Accidents and Injuries Injuries are the leading cause of death during middle and late childhood, and the most common cause of severe injury and death in this period is motor vehicle accidents, either as a pedestrian or as a passenger (Centers for Disease Control and Prevention, 2017c). For this reason, safety advocates recommend the use of safety-belt restraints and child booster seats in vehicles because they can greatly reduce the severity of motor vehicle injuries (Eberhardt & others, 2016; Shimony-Kanat & others, 2018). For example, one study found that child booster seats reduced the risk for serious injury by 45 percent for 4- to 8-year-old children (Sauber-Schatz & others, 2014). Other serious injuries involve bicycles, skateboards, roller skates, and other sports equipment (Perry & others, 2018).

Overweight Children Being overweight is an increasingly prevalent health problem in children (Blake, 2017; Donatelle, 2019; Smith & Collene, 2019). Recall that being overweight is defined in terms of body mass index (BMI), which is computed by a formula that takes into account height and weight—children at or above the 97th percentile are included in the obesity category, at or above the 95th percentile in the overweight category, and children at or above the 85th percentile are described as at risk for being overweight (Centers for Disease Control and Prevention, 2017b). Over the last three decades, the percentage of U.S. children who are at risk for being overweight has increased dramatically. Recently there has been a decrease in the percentage of 2- to 5-year-old children who are obese, which dropped from 12.1 percent in 2009–2010 to 9.4 percent in 2013–2014 (Ogden & others, 2016). In 2013–2014, 17.4 percent of 6- to 11-year-old U.S. children were classified as obese, essentially the same percentage as in 2009–2010 (Ogden & others, 2016).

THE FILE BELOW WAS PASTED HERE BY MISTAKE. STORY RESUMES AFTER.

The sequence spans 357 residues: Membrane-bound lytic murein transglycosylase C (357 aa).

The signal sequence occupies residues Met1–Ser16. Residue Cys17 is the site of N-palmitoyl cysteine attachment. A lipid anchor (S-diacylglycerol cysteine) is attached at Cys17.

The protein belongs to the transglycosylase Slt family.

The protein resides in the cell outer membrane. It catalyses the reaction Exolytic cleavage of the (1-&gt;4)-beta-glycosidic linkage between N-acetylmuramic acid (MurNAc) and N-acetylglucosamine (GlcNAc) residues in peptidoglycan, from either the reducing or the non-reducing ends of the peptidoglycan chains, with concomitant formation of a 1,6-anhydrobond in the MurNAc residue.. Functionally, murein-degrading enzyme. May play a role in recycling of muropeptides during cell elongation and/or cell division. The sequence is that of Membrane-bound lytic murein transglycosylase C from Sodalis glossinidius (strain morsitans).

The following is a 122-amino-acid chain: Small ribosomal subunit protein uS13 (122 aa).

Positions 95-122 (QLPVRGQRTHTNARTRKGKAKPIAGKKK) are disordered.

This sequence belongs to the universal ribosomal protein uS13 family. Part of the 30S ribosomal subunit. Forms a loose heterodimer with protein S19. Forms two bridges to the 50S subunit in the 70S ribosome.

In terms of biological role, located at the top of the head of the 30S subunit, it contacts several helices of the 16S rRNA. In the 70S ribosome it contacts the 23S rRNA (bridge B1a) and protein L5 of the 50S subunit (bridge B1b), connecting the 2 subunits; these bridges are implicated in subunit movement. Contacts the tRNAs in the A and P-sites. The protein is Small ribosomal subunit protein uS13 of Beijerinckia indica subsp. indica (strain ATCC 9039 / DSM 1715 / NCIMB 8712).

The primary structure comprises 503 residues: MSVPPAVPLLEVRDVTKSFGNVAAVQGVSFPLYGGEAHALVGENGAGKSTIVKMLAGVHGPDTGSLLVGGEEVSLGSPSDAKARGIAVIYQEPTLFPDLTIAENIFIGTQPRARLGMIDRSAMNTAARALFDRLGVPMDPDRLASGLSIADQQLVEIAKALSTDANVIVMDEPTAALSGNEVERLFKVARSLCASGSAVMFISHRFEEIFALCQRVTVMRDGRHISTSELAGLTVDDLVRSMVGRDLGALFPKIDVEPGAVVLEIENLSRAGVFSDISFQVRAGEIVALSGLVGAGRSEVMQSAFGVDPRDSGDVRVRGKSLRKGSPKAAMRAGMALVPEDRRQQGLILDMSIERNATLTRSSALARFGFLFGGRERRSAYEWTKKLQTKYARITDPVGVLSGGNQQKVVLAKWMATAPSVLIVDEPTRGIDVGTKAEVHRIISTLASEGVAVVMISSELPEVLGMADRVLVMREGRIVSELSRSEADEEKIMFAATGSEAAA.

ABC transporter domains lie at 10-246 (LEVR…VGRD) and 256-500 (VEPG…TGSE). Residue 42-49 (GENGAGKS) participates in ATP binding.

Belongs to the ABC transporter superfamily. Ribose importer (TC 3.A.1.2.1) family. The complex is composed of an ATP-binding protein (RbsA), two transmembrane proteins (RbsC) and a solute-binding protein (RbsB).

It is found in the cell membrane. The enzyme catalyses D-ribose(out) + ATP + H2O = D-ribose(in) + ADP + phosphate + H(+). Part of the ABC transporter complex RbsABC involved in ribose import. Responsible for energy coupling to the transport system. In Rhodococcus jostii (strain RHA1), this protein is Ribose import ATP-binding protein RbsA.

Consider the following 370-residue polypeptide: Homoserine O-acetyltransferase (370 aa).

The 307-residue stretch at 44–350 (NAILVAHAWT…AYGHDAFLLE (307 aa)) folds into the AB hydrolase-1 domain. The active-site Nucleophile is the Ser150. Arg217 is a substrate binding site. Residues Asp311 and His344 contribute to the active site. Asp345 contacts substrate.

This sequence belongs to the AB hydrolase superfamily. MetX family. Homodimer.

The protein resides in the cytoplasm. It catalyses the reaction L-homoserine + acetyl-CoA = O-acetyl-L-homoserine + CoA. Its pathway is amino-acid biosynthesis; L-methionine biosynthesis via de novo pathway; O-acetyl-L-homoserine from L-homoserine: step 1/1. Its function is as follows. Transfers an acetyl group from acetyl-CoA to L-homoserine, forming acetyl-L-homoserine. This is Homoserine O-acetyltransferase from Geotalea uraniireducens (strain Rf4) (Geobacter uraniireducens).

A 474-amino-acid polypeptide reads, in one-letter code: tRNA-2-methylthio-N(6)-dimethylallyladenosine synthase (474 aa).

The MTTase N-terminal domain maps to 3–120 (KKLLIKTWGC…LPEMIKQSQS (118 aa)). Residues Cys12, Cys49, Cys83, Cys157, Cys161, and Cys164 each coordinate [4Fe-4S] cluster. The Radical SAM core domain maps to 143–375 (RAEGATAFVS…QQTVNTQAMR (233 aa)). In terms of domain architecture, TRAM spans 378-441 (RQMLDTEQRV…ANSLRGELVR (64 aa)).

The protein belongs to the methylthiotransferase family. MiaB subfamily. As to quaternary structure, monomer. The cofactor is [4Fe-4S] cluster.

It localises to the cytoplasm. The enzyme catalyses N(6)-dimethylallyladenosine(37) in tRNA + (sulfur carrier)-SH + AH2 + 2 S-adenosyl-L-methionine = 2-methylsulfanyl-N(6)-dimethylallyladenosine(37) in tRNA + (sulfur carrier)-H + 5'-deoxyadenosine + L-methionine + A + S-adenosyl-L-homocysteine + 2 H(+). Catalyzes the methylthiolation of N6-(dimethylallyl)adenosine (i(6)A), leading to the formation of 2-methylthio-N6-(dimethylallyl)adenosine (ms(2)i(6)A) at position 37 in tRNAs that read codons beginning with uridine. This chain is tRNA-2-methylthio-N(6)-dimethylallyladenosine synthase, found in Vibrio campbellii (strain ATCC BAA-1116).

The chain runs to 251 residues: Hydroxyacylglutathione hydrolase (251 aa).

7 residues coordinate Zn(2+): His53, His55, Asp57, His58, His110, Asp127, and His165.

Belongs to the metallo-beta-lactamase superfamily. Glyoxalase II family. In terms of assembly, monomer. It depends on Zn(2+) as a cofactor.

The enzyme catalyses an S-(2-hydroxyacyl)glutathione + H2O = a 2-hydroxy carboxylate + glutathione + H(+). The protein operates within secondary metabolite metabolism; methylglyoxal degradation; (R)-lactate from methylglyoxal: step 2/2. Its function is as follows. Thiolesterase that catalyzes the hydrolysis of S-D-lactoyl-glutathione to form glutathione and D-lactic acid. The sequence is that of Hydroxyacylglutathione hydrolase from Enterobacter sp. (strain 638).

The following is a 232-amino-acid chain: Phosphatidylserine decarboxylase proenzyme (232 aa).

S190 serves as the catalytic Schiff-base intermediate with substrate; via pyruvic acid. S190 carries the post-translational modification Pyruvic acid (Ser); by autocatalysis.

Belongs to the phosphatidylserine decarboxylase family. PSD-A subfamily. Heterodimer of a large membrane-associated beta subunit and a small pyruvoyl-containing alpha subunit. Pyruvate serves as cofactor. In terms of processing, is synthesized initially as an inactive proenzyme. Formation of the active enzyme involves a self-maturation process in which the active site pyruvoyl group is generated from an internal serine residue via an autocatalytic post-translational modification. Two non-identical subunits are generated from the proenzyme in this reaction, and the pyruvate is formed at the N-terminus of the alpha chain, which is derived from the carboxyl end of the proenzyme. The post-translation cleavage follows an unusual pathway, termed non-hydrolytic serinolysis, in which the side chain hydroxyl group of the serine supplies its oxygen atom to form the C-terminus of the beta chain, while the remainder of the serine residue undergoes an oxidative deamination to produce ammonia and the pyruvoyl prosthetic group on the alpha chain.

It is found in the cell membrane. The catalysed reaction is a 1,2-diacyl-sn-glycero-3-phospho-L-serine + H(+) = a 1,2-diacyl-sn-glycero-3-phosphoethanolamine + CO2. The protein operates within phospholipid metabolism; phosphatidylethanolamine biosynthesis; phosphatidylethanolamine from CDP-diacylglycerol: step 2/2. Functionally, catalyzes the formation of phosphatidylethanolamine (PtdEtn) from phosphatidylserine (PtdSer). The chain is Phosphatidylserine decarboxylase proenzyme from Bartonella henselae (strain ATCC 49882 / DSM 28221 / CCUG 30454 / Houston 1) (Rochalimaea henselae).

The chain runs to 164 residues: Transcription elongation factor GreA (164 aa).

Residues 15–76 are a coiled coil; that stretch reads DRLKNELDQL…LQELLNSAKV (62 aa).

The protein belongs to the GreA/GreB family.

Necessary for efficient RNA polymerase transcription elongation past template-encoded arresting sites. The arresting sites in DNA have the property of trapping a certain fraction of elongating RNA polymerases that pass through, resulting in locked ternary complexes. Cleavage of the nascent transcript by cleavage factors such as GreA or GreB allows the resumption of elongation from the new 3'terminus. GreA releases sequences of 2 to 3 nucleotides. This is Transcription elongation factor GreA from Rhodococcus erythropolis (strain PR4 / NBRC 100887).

It is not just in the United States that children are becoming more overweight (Thompson, Manore, & Vaughan, 2017). For example, a study found that general and abdominal obesity in Chinese children increased significantly from 1993 to 2009 (Liang & others, 2012). Further, a recent Chinese study revealed that high blood pressure in 23 percent of boys and 15 percent of girls could be attributed to being overweight or obese (Dong & others, 2015).

developmental connection
Conditions, Diseases, and Disorders
Metabolic syndrome has increased in middle-aged adults in recent years and is linked to early death. Connect to “Physical and Cognitive Development in Middle Adulthood.”

Causes of Children Being Overweight Heredity and environmental contexts are related to being overweight in childhood (Insel & Roth, 2018; Yanovski & Yanovski, 2018). Genetic analysis indicates that heredity is an important factor in children becoming overweight (Donatelle, 2019). Overweight parents tend to have overweight children (Pufal & others, 2012). For example, one study found that the greatest risk factor for being overweight at 9 years of age was having an overweight parent Page 270(Agras & others, 2004). Parents and their children often have similar body types, height, body fat composition, and metabolism (Pereira-Lancha & others, 2012). In a 14-year longitudinal study, parental weight change predicted children’s weight change (Andriani, Liao, & Kuo, 2015).